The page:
Technical Paper

Modeling Iso-octane HCCI Using CFD with Multi-Zone Detailed Chemistry; Comparison to Detailed Speciation Data Over a Range of Lean Equivalence Ratios

2008-04-14
2008-01-0047
Multi-zone CFD simulations with detailed kinetics were used to model iso-octane HCCI experiments performed on a single-cylinder research engine. The modeling goals were to validate the method (multi-zone combustion modeling) and the reaction mechanism (LLNL 857 species iso-octane) by comparing model results to detailed exhaust speciation data, which was obtained with gas chromatography. The model is compared to experiments run at 1200 RPM and 1.35 bar boost pressure over an equivalence ratio range from 0.08 to 0.28. Fuel was introduced far upstream to ensure fuel and air homogeneity prior to entering the 13.8:1 compression ratio, shallow-bowl combustion chamber of this 4-stroke engine. The CFD grid incorporated a very detailed representation of the crevices, including the top-land ring crevice and head-gasket crevice. The ring crevice is resolved all the way into the ring pocket volume. The detailed grid was required to capture regions where emission species are formed and retained.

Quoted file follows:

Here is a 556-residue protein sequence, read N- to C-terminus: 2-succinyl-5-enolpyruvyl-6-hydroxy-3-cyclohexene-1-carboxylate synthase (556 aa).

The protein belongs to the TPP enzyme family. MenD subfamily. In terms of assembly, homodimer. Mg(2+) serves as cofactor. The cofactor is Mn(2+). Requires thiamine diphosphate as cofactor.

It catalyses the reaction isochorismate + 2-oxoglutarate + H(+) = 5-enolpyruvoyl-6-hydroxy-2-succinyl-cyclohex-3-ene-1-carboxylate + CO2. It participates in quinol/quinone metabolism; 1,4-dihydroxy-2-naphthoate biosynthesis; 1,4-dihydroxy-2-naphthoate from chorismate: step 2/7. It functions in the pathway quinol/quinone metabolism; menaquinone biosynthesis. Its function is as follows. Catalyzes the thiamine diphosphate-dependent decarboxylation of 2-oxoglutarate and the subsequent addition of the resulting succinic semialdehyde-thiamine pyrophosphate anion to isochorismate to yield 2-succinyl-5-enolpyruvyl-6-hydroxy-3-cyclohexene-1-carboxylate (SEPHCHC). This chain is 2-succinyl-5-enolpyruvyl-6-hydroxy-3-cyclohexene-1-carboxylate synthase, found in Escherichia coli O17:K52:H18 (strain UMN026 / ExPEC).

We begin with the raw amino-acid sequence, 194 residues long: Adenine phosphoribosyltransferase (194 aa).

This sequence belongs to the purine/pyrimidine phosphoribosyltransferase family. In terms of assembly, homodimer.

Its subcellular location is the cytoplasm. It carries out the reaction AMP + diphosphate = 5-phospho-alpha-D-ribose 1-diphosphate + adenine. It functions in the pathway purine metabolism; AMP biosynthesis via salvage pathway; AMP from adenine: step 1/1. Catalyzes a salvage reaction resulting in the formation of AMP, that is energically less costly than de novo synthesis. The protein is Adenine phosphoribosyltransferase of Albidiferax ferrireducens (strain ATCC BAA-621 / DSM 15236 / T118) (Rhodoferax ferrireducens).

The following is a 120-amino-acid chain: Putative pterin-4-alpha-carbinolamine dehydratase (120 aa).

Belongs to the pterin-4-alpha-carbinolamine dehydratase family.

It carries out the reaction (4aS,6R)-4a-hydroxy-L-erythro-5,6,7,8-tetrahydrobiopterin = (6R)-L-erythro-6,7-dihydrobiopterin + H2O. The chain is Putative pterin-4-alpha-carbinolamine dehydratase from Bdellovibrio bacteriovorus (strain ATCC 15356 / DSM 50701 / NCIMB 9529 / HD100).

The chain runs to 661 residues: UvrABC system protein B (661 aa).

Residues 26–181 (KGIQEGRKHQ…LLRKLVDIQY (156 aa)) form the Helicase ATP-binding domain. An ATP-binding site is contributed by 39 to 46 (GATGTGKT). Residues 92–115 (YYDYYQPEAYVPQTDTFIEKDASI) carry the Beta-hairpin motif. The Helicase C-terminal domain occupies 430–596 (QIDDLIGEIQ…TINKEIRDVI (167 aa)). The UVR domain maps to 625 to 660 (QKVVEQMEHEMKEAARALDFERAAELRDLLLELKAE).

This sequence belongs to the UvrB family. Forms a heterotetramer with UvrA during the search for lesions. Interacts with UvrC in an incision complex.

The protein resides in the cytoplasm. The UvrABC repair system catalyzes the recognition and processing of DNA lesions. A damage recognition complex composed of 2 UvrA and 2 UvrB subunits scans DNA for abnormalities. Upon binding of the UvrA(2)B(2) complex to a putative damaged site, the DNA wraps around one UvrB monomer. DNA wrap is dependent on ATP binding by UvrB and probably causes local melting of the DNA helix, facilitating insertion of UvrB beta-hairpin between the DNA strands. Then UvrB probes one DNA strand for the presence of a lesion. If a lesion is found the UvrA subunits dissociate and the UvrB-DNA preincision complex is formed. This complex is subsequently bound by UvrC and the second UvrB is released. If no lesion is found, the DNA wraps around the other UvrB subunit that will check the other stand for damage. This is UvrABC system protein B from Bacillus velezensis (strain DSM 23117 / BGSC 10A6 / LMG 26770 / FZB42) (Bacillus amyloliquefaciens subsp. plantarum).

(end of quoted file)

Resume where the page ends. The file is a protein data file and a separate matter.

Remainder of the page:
Technical Paper

The Potential of HCCI Combustion for High Efficiency and Low Emissions

2002-06-03
2002-01-1923
Homogeneous Charge Compression Ignition (HCCI) engines can have efficiencies as high as compression-ignition, direct-injection (CIDI) engines (an advanced version of the commonly known diesel engine), while producing ultra-low emissions of oxides of nitrogen (NOx) and particulate matter (PM). HCCI engines can operate on gasoline, diesel fuel, and most alternative fuels. While HCCI has been demonstrated and known for quite some time, only the recent advent of electronic sensors and controls has made HCCI engines a potential practical reality. This paper provides a comprehensive overview of the current state-of-the-art in HCCI technology, estimates the potential benefits HCCI engines could bring to U.S. transportation vehicles, and lists the R&D barriers that need to be overcome before HCCI engines might be considered for commercial application.